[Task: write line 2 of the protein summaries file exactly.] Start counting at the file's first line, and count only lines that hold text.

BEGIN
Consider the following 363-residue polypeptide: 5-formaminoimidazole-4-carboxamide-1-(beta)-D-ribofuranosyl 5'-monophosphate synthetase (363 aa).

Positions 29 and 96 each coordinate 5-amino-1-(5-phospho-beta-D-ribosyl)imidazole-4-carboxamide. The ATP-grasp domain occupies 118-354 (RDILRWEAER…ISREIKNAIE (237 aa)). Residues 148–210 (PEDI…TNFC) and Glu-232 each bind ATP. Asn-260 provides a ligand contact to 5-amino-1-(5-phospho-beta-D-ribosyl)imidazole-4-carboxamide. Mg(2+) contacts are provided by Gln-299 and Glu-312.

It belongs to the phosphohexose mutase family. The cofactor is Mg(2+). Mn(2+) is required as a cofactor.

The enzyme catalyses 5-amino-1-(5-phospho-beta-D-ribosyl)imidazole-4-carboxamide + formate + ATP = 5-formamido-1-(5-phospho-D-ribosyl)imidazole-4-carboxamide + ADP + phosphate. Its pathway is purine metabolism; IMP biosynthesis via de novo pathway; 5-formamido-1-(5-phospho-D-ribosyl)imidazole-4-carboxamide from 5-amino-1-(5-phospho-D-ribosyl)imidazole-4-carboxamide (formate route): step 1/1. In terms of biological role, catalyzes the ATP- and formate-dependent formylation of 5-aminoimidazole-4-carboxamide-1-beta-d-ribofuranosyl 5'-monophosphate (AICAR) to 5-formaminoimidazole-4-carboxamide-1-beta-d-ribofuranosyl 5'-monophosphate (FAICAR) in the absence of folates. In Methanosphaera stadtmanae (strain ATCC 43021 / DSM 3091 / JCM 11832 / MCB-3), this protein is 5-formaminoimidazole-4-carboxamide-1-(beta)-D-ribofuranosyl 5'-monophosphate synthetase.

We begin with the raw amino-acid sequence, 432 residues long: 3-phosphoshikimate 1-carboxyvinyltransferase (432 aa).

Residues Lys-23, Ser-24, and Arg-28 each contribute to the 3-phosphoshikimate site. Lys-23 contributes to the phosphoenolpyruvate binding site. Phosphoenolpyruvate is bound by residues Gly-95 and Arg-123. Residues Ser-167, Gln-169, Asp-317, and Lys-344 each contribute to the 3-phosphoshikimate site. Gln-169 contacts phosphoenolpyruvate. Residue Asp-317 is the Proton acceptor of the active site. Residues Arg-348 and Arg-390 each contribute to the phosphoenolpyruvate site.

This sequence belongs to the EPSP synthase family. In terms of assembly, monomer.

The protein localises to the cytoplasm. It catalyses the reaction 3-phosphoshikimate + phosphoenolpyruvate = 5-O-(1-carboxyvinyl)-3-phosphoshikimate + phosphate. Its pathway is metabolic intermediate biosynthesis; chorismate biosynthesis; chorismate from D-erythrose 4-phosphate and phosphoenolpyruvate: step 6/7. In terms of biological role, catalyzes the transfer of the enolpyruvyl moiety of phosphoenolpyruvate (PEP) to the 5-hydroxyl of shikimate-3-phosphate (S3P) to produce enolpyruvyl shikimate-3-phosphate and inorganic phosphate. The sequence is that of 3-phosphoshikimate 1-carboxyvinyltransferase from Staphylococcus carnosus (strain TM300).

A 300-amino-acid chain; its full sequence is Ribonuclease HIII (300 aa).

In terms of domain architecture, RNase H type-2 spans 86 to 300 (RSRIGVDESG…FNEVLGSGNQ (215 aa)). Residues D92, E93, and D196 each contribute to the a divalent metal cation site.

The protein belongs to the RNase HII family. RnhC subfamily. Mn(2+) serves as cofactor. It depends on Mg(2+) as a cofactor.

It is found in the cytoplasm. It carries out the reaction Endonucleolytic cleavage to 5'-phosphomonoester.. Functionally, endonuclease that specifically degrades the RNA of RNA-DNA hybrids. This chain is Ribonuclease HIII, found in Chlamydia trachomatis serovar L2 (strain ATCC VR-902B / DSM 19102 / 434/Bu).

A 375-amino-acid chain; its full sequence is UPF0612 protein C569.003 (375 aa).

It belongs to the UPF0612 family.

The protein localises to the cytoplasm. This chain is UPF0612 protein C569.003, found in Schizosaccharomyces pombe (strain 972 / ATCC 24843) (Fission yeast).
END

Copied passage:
Positions 29 and 96 each coordinate 5-amino-1-(5-phospho-beta-D-ribosyl)imidazole-4-carboxamide. The ATP-grasp domain occupies 118-354 (RDILRWEAER…ISREIKNAIE (237 aa)). Residues 148–210 (PEDI…TNFC) and Glu-232 each bind ATP. Asn-260 provides a ligand contact to 5-amino-1-(5-phospho-beta-D-ribosyl)imidazole-4-carboxamide. Mg(2+) contacts are provided by Gln-299 and Glu-312.